Featured snippets can show up in a variety of formats. However, below are the most common featured snippets Google generates:
- Paragraph featured snippet
- Image featured snippet
- YouTube featured snippet
- List featured snippet (bulleted and numbered)
One good content marketing strategy is to try and optimize your images for Google’s featured snippet. For instance, take a look at Switchback Travel’s image, displayed below as the image result for the search term “best hiking boots”:
As shown in the above example, Google sometimes pulls from more than one site to answer a person’s question. Occasionally, a source might claim both the text and image featured snippet, but that’s not always the case. In the above example, the text is from New York Magazine but the image is from Switchback Travel.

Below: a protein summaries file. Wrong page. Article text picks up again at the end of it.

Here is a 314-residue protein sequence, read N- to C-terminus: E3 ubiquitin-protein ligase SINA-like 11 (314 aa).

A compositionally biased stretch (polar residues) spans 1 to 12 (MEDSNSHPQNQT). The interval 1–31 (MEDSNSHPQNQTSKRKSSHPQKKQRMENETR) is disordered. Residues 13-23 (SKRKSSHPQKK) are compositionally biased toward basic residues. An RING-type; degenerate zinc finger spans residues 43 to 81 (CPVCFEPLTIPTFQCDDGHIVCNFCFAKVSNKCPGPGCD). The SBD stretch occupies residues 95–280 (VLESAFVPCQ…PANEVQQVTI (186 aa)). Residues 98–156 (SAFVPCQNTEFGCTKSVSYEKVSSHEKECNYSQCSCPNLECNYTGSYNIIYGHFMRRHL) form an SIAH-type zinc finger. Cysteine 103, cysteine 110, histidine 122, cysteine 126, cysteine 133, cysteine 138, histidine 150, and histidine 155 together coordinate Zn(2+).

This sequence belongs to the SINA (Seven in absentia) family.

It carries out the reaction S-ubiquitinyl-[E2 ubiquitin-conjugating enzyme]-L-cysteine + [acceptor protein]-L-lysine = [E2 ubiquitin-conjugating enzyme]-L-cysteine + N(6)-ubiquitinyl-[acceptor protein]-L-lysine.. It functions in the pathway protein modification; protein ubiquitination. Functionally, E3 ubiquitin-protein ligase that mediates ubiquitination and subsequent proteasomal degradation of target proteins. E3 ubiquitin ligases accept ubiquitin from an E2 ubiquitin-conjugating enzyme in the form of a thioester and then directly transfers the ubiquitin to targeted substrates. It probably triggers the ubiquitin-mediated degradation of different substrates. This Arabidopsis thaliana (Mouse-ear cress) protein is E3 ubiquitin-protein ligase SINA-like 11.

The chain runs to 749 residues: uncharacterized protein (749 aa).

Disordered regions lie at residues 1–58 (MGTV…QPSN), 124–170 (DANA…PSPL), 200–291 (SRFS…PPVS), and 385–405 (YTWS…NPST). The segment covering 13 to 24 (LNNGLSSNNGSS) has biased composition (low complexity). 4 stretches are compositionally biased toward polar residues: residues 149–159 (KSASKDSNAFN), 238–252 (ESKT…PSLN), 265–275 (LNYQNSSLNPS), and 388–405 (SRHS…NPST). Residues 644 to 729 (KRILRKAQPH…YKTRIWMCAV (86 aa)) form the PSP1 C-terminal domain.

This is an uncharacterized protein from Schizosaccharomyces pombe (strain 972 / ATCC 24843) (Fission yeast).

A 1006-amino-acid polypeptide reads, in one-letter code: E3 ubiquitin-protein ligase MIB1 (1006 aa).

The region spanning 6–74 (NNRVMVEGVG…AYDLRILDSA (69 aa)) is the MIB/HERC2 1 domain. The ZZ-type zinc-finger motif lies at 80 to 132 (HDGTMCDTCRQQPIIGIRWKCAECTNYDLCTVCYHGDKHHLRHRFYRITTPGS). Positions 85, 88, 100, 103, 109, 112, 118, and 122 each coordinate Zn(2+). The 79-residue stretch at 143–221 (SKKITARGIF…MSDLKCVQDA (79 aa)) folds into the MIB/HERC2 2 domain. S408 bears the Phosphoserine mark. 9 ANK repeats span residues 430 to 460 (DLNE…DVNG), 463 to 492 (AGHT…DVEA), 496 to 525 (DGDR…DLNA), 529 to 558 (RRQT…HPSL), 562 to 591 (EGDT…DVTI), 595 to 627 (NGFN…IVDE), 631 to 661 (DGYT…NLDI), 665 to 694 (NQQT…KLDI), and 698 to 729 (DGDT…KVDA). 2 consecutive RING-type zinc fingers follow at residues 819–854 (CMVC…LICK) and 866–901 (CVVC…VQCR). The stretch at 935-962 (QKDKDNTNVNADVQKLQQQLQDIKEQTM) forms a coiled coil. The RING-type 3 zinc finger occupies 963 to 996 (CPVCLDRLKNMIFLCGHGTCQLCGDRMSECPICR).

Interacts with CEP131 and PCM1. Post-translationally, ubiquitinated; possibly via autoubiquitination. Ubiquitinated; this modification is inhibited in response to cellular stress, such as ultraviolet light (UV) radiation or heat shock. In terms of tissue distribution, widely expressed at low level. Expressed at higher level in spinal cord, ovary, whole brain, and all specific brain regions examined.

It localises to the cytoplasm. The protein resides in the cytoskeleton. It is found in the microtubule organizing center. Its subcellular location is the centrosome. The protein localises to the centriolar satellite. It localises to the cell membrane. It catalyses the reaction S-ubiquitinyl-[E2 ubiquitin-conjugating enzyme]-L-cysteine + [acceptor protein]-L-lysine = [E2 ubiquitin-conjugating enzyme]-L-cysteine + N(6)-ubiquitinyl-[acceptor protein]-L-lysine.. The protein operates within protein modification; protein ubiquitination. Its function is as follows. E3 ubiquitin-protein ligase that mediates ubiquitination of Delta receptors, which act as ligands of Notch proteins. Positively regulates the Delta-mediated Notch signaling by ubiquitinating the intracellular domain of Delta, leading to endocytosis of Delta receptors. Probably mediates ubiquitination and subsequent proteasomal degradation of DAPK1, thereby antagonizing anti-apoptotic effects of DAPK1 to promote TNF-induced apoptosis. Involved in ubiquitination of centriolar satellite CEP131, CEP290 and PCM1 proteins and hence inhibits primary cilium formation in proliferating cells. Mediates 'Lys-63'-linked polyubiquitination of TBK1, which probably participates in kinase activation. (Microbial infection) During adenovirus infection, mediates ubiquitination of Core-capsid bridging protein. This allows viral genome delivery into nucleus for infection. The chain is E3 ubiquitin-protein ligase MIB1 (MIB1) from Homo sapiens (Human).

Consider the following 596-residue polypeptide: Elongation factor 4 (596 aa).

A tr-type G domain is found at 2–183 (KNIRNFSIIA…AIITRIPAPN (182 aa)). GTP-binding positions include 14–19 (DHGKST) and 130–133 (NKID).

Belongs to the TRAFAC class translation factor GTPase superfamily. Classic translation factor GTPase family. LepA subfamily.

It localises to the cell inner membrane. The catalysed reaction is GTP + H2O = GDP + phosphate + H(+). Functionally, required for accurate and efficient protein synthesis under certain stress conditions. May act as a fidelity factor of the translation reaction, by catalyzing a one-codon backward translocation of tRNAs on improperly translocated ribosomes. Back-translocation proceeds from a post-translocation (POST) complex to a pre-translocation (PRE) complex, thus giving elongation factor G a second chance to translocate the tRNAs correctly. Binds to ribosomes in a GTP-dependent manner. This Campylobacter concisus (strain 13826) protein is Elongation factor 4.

Ultimately, you might consider optimizing your images for search to try and capture the featured snippet result for keywords related to your product or service, like Switchback Travel did.
2. Toyota Europe’s YouTube Featured Snippet
Google looks at more than just website content when it comes to featured snippets. Google additionally pulls content from YouTube, which is why it’s important to optimize your video content accordingly. Google may choose to recommend a specific clip from the YouTube video, as well.
For instance, check out Toyota Europe’s YouTube featured snippet, which offers a suggested clip:
By correctly optimizing your YouTube videos for SEO, you have a chance of being featured on search engines, rather than just YouTube. This enables you to reach a larger audience.
3. Washington Post’s List-based Article
List-based articles are powerful opportunities to win Google’s featured snippet box for an intended search.